City bike-sharing program planned

photo (1)By Adam Kelly | The Duquesne Duke

By the summer of 2014, a Pittsburgh organization plans to implement a bike-sharing program that features new bike lanes throughout the city, as well as a membership-based bike rental service.

A local bike advocacy organization called Bike Pittsburgh is the driving force behind the bike-sharing program, intends to implement stations throughout the city in which people will be able to put in cash or credit cards, rent a bike and drop it off at another station, executive director and co-founder of Bike Pittsburgh Scott Bricker said. The bikes will keep track of the cyclist’s time and charge a fee-based on how long the bike was rented. A membership with Bike Pittsburgh is required in order to rent a bike.

Bricker, a graduate of Carnegie Mellon University, said he considers himself an advocate for cyclists’ rights.

According to Bricker, Bike Pittsburgh was started in 2002 after co-founder David Hoffman was hit by a car on his way home from work. He, along with Bricker and others, used this incident to promote bike safety and bikers’ rights. Now, the plan is to make Pittsburgh a welcome city for bikers.

A frequent commuter by bicycle in Pittsburgh, Bricker says that the goal of Bike Pittsburgh is to not only create a more suitable environment for bikers, but to get more people on bikes with the bike rental service.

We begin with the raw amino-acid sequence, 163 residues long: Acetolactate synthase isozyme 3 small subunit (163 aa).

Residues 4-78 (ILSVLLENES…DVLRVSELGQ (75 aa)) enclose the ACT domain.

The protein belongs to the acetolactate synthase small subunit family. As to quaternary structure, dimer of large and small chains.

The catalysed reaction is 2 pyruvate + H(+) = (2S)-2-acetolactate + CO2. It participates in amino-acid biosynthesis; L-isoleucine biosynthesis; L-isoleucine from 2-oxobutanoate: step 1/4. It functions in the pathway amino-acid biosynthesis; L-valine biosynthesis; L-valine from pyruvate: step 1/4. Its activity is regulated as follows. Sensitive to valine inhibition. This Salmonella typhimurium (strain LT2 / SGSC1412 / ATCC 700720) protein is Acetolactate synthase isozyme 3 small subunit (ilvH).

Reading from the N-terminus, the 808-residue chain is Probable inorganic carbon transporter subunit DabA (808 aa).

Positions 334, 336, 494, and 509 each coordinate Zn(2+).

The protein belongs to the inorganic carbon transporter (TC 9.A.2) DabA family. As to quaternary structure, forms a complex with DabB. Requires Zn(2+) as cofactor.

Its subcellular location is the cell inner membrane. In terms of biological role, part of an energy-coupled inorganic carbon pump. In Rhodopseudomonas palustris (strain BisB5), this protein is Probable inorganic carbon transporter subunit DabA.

“A number of us got sick and tired of getting yelled at on the street,” Bricker said. “Pittsburgh is a much more bike-friendly city than it was ten years ago, I can tell you that much.”

Stephen Patchan, the bicycle and pedestrian coordinator at City of Pittsburgh Department of City Planning, said the city has agreed to this program because it makes sense both practically and environmentally.

“Bike share will increase transportation choice within the city of Pittsburgh,” Patchan says. “In addition, the bikes provide a clean and sustainable option to get from point A to point B, often times much quicker than driving.”

According to Patchan, The Congestion Mitigation Air Quality Program will fund bike sharing in Pittsburgh, which is a federal funded program that helps increase air quality and reduce emissions in areas of congestion. This is due to the clean form of transportation bikes will provide. Also, corporate sponsorships and local foundations will help with funding.

Duquesne sophomore biology major Dan Fucich, who recently participated in a Bike Multiple Sclerosis event in New Jersey, said he thinks Bike Pittburgh’s effort to put in new bike lanes could benefit him.

“The back roads of Southside are pretty bike-friendly, but it’d be nice to bike in the city,” Fucich says. “I’ve never biked in the city before, but I imagine it would be easier because of Bike Pittsburgh.”

Bike lanes have already been installed in Northside, Oakland and Bloomfield. Bike lanes have also been installed in recent years on popular locations such as the Birmingham Bridge and parts of Liberty Avenue, according to the Bike Pittsburgh Website.

Photo by Fred Blauth | Photo Editor

Caption: Bike Pittsburgh plans to implement a bike-sharing program by the summer of 2014 that will offer fee-based bike rentals and create new bike lanes throughout the city. 

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